The name Owarth belongs to the early history of Britain, it's origins lie with the Anglo-Saxons
. It is a product of their having lived in or near the settlement of Haworth in the West Riding of Yorkshire
. Hayward's Heath in Sussex
is another possible origin of the name. The surname Owarth belongs to the large category of Anglo-Saxon habitation
names, which are derived from pre-existing names for towns, villages, parishes, or farmsteads.
Early Origins of the Owarth family
The surname Owarth was first found in the West Riding of Yorkshire
at Haworth, a chapelry, in the parish of Bradford, union of Keighley, wapentake
of Morleywhich. CITATION[CLOSE]
Lewis, Samuel, A Topographical Dictionary of England. Institute of Historical Research, 1848, Print.
Historically part of Lancashire
, the village dates back to 1209 when it was originally listed as Hauewrth. Literally the place name means "ecnlosure with a hedge," from the Old English words "haga" + "worth." CITATION[CLOSE]
Mills, A.D., Dictionary of English Place-Names. Oxford: Oxford University Press, 1991. Print. (ISBN 0-19-869156-4)
Early History of the Owarth family
This web page shows only a small excerpt of our Owarth research.Another 113 words (8 lines of text) covering the years 1767 and 1833 are included under the topic Early Owarth History in all our PDF Extended History products and printed products wherever possible.
Owarth Spelling Variations
Until the dictionary, an invention of only the last few hundred
years, the English language lacked any comprehensive system of spelling rules. Consequently, spelling variations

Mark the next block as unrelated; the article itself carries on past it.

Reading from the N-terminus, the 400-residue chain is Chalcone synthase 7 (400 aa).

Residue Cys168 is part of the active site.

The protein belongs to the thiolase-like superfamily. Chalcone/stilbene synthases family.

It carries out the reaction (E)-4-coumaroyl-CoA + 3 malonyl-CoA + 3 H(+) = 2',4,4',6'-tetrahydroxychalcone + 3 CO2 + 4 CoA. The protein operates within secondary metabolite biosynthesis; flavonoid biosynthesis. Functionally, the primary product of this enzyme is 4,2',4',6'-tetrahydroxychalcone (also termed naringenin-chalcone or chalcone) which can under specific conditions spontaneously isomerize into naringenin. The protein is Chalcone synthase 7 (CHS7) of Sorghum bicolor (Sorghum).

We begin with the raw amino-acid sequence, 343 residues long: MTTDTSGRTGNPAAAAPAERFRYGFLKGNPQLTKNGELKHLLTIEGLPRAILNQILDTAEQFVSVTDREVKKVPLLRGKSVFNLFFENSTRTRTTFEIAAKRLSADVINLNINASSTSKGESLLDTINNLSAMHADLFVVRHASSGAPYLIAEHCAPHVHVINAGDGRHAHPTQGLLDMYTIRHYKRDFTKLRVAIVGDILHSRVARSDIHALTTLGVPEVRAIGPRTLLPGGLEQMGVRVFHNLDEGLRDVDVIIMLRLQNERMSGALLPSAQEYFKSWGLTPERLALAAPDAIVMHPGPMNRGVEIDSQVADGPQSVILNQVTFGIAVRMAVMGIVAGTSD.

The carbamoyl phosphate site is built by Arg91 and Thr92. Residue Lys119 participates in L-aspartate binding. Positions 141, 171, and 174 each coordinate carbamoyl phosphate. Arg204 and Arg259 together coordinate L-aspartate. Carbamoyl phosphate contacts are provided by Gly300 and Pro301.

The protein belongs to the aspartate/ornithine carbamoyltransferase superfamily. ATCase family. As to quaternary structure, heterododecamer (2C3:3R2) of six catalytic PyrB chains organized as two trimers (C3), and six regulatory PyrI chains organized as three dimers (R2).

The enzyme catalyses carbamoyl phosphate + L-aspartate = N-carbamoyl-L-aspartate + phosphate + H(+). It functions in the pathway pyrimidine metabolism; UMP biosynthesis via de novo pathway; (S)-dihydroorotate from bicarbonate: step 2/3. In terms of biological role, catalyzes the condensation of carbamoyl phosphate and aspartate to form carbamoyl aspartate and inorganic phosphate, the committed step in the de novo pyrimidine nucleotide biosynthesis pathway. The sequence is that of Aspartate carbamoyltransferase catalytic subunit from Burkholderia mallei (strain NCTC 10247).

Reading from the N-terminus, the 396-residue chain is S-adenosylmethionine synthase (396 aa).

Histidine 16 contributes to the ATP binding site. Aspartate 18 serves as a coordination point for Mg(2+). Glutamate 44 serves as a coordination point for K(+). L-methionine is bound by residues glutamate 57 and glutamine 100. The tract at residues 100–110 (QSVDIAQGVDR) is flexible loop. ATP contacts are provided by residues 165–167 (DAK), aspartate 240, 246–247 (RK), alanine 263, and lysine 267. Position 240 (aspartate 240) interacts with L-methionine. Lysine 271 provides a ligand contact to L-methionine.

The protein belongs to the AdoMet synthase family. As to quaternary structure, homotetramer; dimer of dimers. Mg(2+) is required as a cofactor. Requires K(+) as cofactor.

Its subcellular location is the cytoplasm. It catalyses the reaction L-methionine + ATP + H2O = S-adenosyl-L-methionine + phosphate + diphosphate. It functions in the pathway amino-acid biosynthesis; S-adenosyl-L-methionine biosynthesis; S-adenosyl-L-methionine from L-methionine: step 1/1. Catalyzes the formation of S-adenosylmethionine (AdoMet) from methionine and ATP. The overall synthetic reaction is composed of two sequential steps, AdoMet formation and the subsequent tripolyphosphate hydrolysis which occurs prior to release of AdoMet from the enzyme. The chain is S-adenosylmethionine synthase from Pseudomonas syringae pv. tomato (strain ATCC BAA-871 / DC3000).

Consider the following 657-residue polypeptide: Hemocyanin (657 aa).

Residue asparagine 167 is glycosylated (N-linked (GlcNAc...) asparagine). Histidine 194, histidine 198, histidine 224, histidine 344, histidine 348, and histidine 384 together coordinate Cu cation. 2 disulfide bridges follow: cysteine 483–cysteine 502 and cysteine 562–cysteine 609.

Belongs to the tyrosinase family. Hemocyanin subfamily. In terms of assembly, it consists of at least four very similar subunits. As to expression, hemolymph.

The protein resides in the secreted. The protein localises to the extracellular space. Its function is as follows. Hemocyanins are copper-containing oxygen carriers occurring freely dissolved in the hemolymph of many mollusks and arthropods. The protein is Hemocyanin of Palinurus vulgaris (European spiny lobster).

in names are frequently found in early Anglo-Saxon
and later Anglo-Norman documents. One person's name was often spelled several different ways over a lifetime. The recorded variations of Owarth include Haworth, Howarth and others.
Early Notables of the Owarth family (pre 1700)
More information is included under the topic Early Owarth Notables in all our PDF Extended History products
and printed products wherever possible.
Migration of the Owarth family to the New World and Oceana
Thousands of English families boarded ships sailing to the New World in the hope of escaping the unrest found in England
at this time. Although the search for opportunity and freedom from persecution abroad took the lives of many because of the cramped conditions and unsanitary nature of the vessels, the opportunity perceived in the growing colonies of North America beckoned. Many of the settlers who survived the journey went on to make important contributions to the transplanted cultures of their adopted countries. The Owarth were among these contributors, for they have been located in early North American records: John Haworth settled in New York in 1820; James, John, and Richard Haworth arrived in Philadelphia between 1820 and 1860; Thomas Howarth settled in Maryland in 1699.
The Owarth Motto
The motto was originally a war cry or slogan. Mottoes first began to be shown with arms in the 14th and 15th centuries, but were not in general use until the 17th century. Thus the oldest coats of arms generally do not include a motto. Mottoes seldom form part of the grant of arms: Under most heraldic authorities, a motto is an optional component of the coat of arms, and can be added to or changed at will; many families have chosen not to display a motto.
Motto: Quod ero spero
Motto Translation: I hope that I shall be.